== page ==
The number of EU citizens moving to the UK to work has continued to fall, prompting business bodies to reiterate their calls for a transition period ahead of any new immigration system so employers can access the labour they need.
An estimated 200,000 people arrived in the UK from the EU in the year to March 2019, the latest quarterly migration figures from the Office for National Statistics (ONS) show. This is the lowest since the year ending June 2013, when it was an estimated 183,000.
Preparing for Brexit
The ONS data is now treated as “experimental” after statisticians admitted EU migration to the UK had been underestimated and non-EU migration had been overestimated since 2000.
At 59,000, EU net migration – the difference between people leaving and arriving in the UK – was at less than a third of its peak level of 219,000 in the year ending March 2015. More workers from EU8 countries – those from the Central and Eastern European countries who joined the EU in 2004 – left the UK than arrived.
Matthew Fell, the CBI’s chief policy director, said that the fall in EU net migration combined with low levels of unemployment meant that skills shortages were getting worse.
“Business understands that free movement is ending, but it marks a huge change in the way firms access skills and labour. They will need proper time to adapt to a new system,” he said.
“The announcement that free movement will end immediately in a ‘no deal’ has left employers and their employees asking fundamental questions about what this means for them. They urgently need this clarified.”
The Recruitment and Employment Confederation (REC) called for a managed Brexit transition strategy to protect the rights of EU workers in the UK and ensure that employers could still recruit from overseas efficiently.
Director of policy and campaigns Tom Hadley said: “It is hard to believe that government continues to leave businesses and EU citizens in the dark, with such little clarity on the biggest questions with just 10 weeks to go [until Brexit].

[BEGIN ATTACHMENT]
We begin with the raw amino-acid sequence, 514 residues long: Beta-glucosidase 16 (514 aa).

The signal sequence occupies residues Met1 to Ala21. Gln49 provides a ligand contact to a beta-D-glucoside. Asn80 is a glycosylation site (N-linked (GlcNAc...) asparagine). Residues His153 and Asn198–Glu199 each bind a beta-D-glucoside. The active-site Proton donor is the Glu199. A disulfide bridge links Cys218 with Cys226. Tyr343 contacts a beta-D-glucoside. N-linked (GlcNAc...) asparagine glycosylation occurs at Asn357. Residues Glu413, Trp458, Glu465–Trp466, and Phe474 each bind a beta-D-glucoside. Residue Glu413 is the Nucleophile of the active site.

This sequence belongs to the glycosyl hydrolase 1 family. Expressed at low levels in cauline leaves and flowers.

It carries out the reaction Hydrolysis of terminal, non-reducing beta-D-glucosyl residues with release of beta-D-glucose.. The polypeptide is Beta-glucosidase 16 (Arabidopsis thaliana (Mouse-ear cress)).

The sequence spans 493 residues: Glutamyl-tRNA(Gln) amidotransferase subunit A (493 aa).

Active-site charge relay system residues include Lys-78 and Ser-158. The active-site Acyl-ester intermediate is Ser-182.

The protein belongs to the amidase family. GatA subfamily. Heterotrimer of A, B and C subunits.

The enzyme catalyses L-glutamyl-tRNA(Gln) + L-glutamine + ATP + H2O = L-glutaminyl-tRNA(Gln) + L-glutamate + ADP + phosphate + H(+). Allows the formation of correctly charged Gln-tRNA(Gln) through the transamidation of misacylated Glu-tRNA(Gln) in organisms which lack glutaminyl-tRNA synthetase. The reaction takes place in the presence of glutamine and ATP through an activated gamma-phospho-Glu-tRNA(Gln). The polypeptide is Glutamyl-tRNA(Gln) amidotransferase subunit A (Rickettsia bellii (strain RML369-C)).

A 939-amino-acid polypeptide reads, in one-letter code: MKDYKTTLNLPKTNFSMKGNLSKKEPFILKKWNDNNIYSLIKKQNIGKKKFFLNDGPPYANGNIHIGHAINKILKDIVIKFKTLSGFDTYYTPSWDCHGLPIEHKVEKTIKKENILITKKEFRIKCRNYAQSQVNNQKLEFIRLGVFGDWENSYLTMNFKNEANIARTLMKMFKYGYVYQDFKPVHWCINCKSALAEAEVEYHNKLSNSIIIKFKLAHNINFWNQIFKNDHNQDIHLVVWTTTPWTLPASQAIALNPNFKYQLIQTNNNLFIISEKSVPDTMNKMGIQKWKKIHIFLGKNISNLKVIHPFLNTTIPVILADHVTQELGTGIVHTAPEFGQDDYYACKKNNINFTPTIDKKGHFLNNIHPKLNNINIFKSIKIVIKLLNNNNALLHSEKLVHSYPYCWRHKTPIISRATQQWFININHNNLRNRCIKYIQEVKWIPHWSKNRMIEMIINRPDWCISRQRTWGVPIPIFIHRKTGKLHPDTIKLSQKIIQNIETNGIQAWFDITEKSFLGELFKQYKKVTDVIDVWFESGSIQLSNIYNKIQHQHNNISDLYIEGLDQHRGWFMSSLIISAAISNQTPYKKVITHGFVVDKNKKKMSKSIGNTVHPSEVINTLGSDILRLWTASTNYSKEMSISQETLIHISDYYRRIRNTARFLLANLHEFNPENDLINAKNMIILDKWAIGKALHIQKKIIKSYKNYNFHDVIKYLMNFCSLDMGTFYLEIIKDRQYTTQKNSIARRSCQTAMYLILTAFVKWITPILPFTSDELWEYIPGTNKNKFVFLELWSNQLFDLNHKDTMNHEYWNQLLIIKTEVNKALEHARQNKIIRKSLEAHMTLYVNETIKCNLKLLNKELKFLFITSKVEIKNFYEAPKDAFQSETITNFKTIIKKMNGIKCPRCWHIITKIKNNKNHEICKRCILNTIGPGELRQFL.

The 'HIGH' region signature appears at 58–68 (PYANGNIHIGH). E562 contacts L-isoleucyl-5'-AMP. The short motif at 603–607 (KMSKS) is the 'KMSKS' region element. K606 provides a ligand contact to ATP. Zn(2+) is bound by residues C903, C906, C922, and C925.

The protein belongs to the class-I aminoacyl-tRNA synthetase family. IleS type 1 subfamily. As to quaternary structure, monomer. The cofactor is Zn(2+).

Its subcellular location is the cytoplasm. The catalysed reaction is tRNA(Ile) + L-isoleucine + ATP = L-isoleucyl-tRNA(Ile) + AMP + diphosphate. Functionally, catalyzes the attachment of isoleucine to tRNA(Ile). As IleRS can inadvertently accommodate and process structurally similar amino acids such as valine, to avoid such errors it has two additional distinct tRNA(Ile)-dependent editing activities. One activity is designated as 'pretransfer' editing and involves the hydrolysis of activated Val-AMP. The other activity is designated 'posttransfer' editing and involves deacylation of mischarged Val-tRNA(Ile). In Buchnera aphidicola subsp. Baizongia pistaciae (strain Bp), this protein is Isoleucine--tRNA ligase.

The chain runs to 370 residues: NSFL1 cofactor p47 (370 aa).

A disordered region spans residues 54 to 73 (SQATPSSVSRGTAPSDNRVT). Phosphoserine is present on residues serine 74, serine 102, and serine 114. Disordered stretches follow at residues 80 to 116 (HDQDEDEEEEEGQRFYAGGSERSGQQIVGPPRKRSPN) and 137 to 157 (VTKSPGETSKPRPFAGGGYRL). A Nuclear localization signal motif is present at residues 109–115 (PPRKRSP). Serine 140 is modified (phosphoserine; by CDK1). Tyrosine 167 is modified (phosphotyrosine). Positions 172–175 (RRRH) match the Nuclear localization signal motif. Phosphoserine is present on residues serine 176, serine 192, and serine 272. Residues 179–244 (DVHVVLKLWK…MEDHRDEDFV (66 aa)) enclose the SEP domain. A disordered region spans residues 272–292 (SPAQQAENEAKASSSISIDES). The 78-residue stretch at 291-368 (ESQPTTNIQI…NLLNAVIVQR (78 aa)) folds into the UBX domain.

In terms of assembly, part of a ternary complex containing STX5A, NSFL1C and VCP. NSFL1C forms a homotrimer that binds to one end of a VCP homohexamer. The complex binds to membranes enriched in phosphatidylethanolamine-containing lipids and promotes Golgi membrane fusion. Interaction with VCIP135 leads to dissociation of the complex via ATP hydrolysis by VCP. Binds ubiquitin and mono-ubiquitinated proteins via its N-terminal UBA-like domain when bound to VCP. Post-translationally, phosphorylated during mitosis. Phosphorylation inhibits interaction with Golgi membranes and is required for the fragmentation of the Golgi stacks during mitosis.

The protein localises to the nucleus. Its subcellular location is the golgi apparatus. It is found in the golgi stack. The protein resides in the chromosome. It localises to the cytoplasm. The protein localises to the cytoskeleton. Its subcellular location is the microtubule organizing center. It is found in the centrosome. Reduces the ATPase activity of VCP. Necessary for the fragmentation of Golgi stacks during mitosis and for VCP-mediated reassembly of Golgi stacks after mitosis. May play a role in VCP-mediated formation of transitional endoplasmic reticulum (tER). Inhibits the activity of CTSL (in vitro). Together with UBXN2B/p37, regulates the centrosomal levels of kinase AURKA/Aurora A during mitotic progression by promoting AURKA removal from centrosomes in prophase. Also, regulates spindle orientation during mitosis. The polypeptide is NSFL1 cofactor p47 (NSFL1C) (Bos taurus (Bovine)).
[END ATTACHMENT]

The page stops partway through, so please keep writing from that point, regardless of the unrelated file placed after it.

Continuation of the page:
“Brexit uncertainty, the lack of clarity on what no deal means for EU citizens working here, coupled with a weak pound is making the UK less attractive to EU workers.
The announcement that free movement will end immediately in a ‘no deal’ has left employers and their employees asking fundamental questions about what this means for them. They urgently need this clarified.” – Matthew Fell, CBI
“For the UK to have a thriving economy and society, homes need to be built, we need doctors and nurses to run the NHS, and people must be able to access goods and services. This can only be achieved through an evidence-based immigration strategy.”
Gerwyn Davies, senior labour market adviser at the CIPD, said it was surprising that fewer EU nationals were leaving the UK for work given the fall in the value of the pound and continued uncertainty.
He said: “It seems possible that many EU citizens who have yet to secure settled status may be fearful of the consequences of leaving the UK if they wish to return, especially those EU citizens who have yet to secure settled status. The prospect of migration restrictions may therefore perversely be helping employers to ease their recruitment difficulties in the short-term.
“The urgent advice for employers therefore is to ensure that any EU citizens you are currently hiring or plan to recruit arrive in the UK by 31 October.”